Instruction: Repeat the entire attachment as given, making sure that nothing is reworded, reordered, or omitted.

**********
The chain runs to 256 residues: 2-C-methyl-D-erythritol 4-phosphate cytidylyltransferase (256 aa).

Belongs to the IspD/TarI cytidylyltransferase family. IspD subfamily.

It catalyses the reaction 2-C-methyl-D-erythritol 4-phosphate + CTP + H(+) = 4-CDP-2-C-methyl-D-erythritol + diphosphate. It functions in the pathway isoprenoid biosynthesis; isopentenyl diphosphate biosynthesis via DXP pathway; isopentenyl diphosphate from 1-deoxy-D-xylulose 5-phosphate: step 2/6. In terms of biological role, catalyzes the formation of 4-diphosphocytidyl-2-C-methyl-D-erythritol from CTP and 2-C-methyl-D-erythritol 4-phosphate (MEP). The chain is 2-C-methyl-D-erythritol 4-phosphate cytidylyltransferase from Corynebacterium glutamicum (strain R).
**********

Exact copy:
The chain runs to 256 residues: 2-C-methyl-D-erythritol 4-phosphate cytidylyltransferase (256 aa).

Belongs to the IspD/TarI cytidylyltransferase family. IspD subfamily.

It catalyses the reaction 2-C-methyl-D-erythritol 4-phosphate + CTP + H(+) = 4-CDP-2-C-methyl-D-erythritol + diphosphate. It functions in the pathway isoprenoid biosynthesis; isopentenyl diphosphate biosynthesis via DXP pathway; isopentenyl diphosphate from 1-deoxy-D-xylulose 5-phosphate: step 2/6. In terms of biological role, catalyzes the formation of 4-diphosphocytidyl-2-C-methyl-D-erythritol from CTP and 2-C-methyl-D-erythritol 4-phosphate (MEP). The chain is 2-C-methyl-D-erythritol 4-phosphate cytidylyltransferase from Corynebacterium glutamicum (strain R).